We use our senses to learn.

That may seem like a no-brainer, but Elizabeth Porter — along with the rest of the board of Language With the Five Senses Education — takes that idea pretty seriously. “The more senses we use, the better we are at learning language,” says Porter. “And using immersion instead of translation, people are able to pick up a second language within about nine months.”

Founded in 2020, Language With the Five Senses (LW5S) is an experiential language organization. A group of eight global language specialists from multiple countries makes up the board. They are a multi-lingual team that speaks five languages between them.

Right now, LW5S is focused on building a better educational ecosystem. “This goes beyond learning a language,” says Porter. “We actually train a 21st Century education force. Teachers form whole generations.” Porter adds that having an immersion experience outside of the U.S. will broaden the cultural responsiveness of educators.

LW5S is also a United Nations committed organization, says Porter. “We follow sustainable development goals, and believe that human rights education should be equitable.”

The U.S. doesn’t have enough teachers, and the situation is worsening. More teachers than ever are leaving the profession. Local teachers have written about this problem on a local level.

The 2021 Educator Shortage Report released by the Washington Student Achievement Council also notes another issue: “The diversity gap is of particular importance given the outcomes experienced when students of Color can see themselves reflected in their teachers. For example, according to the Learning Policy Institute (2018), when students of Color are exposed to a greater diversity of teachers, they are more likely to have improved attendance, improved academic outcomes, increased graduation rates, and are more likely to attend and be successful in college.” Right now, half of the student population in Washington State are People of Color, while only 13% of the teachers are People of Color.

LW5S is helping to address some of these shortages with their undergrad program, Global Classrooms, Future Teachers, which is designed to increase the number of people of diverse backgrounds entering the teaching profession while also providing a pathway to higher education.

Global Classrooms, Future Teachers is an 18-month program in which students are placed in cohorts of up to ten undergraduates with a mentor teacher who manages all of their coursework and their programs, and supports them in their education for the entire 18 months. The educator coursework is focused on teaching diverse populations of students, and the program connects each student with international communities of teachers.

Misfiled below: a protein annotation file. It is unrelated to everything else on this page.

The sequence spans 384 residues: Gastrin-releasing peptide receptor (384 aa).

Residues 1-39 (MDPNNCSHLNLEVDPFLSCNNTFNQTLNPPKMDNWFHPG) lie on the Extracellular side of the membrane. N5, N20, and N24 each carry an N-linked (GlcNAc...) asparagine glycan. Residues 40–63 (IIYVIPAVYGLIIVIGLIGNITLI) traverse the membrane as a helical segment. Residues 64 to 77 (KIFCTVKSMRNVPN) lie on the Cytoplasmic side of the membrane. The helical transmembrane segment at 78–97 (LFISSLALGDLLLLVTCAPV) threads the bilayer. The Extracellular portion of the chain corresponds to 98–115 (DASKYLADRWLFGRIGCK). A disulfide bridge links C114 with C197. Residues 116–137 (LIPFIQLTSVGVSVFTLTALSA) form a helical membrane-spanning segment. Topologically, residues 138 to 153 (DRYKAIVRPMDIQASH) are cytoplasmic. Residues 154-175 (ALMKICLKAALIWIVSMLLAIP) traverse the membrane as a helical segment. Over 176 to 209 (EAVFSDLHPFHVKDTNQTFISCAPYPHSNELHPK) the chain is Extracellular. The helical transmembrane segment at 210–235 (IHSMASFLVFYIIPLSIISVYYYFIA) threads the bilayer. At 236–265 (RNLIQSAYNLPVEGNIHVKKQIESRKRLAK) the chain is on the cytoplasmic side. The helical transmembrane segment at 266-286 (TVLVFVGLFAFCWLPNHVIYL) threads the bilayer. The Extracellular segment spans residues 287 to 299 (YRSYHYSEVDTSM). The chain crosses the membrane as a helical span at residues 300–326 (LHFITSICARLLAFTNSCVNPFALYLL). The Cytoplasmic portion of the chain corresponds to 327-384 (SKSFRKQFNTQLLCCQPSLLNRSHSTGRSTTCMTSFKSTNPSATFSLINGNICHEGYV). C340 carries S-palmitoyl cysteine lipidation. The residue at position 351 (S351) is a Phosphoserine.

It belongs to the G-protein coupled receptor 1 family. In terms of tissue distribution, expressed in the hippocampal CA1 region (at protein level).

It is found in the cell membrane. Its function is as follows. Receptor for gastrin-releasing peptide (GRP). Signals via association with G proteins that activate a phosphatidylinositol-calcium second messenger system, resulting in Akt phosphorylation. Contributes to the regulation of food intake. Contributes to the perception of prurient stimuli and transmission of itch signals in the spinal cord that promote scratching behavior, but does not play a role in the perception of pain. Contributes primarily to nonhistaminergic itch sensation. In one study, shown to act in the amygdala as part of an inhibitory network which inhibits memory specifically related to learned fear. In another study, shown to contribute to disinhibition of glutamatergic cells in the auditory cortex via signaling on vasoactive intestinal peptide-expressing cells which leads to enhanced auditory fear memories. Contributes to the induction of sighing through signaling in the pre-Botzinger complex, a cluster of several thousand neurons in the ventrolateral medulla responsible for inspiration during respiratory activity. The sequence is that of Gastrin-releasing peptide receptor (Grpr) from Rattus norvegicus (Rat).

As part of the program, students study language here and also in a partner school in Senegal. While in Senegal, students also get real-world experience teaching English to Senegalese elementary school children. Upon returning to the U.S., each student will be placed in a classroom where they teach language and culture to elementary school students.

And, of course, the future teachers are learning methods of teaching language that engages the senses. “Language is human connection, and we cannot learn a language proficiently without human connection,” Porter says in her TEDx Talk. “We must engage our senses in order to make those connections in the brain.”

LW5S partners with Empire State University, which does a credit evaluation of students in the Future Teachers program. The average number of credits earned by students — credits which can be transferred to any college or university — is 34, but some students earn up to 93 credits. Upon returning, students will also take a STAMP test in order to obtain a Global Seal of Biliteracy. The certifications earned through the Future Teachers program are important for college and job applications, and completing the program makes students eligible for special scholarships and tuition discounts at Empire State University.

A number of Washington State teachers are in the most recent group of future teachers, including one from Richland.

LW5S offers other programs, as well, including a Master of Education degree in Culturally and Linguistically Diverse Education and a Bilingual Theater program. They also have individual courses for graduate credits for those students who are not looking for a full degree.

“This is what we mean by ‘educational ecosystem’,” says Porter. “All of these programs work together. It’s a systems approach. We bring teachers from here to there, but we’re also doing ‘global classrooms’ to pair classrooms internationally. We are helping make American teachers better, and also providing opportunities to the Senegalese.”

Right now, LW5S is looking for sponsors and donations to help build a Global Learning Academy in Senegal.

“We have procured some land in the Thies region of Senegal, in the community of Diass in the village of Daga Tanguiss. On this land, we hope to build a unique school that will answer many of the problems we are currently facing in education,” says Porter. The academy will be a hub for training teachers in 21st Century skills such as innovation, creativity, and bilingualism, and providing education to students worldwide. Senegalese children in the community where the school is located will be able to attend for free.

For more information on becoming a sponsor, visit ​​lw5seducation.com/sponsorships

Images courtesy of Elizabeth Porter and Language with the 5 Senses Education

Sara Quinn is the Editor in Chief at Tumbleweird. She makes pixel art, writes stuff, reads A TON, and plays a lot of video games ;)